America’s reputation among some allies has fallen to its lowest point in nearly two decades, according to a global survey.
The findings of the Pew Research Center poll reflect public perceptions of the US in 13 countries.
Positive views of the US has fallen to a median of 34% across the countries surveyed, and only 16% confidence in President Trump.
An overwhelming majority – 84%- said the US has handled coronavirus badly.
Though favourable views of the US has been falling in recent years, in 2020, the perceptions in several countries were the lowest Pew had seen since it began polling on the subject some 20 years ago.
In only one country surveyed – South Korea – did a majority of the public view the US favourably. Only a quarter of Germans and less than a third of Frenchmen and women view the US thus.
The majority of the public in every country surveyed did not have confidence in Mr Trump, with Belgians expressing the most scepticism – only nine percent said they had confidence in the US president.
The president’s highest rating among the countries polled was in Japan, where a quarter of those surveyed said they trusted Mr Trump.
Fewer than one in five Britons had confidence in US leader, and only 41% said they had a favourable view of the country, a nadir for the survey.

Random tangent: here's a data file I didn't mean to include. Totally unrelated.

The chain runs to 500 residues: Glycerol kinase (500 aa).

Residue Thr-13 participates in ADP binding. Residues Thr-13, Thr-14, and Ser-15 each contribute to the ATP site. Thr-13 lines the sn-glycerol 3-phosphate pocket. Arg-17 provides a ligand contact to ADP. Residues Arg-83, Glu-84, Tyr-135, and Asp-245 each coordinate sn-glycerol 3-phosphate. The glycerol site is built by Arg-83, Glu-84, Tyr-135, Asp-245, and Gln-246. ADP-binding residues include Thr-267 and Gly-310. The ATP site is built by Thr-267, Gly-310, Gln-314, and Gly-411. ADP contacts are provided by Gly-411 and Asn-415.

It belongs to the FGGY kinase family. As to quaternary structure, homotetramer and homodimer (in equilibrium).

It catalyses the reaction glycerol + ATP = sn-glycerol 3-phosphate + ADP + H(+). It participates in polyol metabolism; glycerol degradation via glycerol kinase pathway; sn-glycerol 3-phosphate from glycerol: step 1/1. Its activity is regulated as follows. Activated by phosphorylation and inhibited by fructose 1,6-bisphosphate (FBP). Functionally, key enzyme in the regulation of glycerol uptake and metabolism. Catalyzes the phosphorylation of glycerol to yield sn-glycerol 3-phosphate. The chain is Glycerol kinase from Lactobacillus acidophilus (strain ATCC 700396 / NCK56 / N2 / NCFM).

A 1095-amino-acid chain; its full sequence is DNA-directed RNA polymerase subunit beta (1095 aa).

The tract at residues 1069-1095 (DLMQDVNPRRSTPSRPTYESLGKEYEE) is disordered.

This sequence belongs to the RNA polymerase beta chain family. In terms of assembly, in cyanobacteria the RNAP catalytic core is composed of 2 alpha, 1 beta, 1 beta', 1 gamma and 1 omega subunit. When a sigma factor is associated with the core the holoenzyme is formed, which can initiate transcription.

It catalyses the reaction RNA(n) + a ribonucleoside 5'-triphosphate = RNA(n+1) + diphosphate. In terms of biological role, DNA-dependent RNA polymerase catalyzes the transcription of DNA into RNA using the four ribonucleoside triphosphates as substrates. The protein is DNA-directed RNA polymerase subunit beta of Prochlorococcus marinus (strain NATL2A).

The Pew Global Attitudes survey of 13,273 people was conducted from June to August in Australia, Belgium, Canada, Denmark, France, Germany, Italy, Japan, South Korea, Spain, Sweden, the UK and the Netherlands.
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The results of the survey come as long-term questions swirl over America’s leadership on the global stage, and as the country continues to battle coronavirus. The US has recorded over 6m cases and nearly 200,000 deaths due to Covid-19.
Dr Richard Wike, a director of the Pew survey, said: “What we’ve seen in our polling over the past few years is that many people around the world see the US stepping away from a leadership position in world affairs, and that’s had a negative impact on what they think of the country.”
This year, the dynamic has been borne out through the pandemic, as reflected in the survey.
Despite the trend, however, “people haven’t necessarily given up on the US,” Dr Wike said. “They still want the US to play a leadership role on the international stage.”
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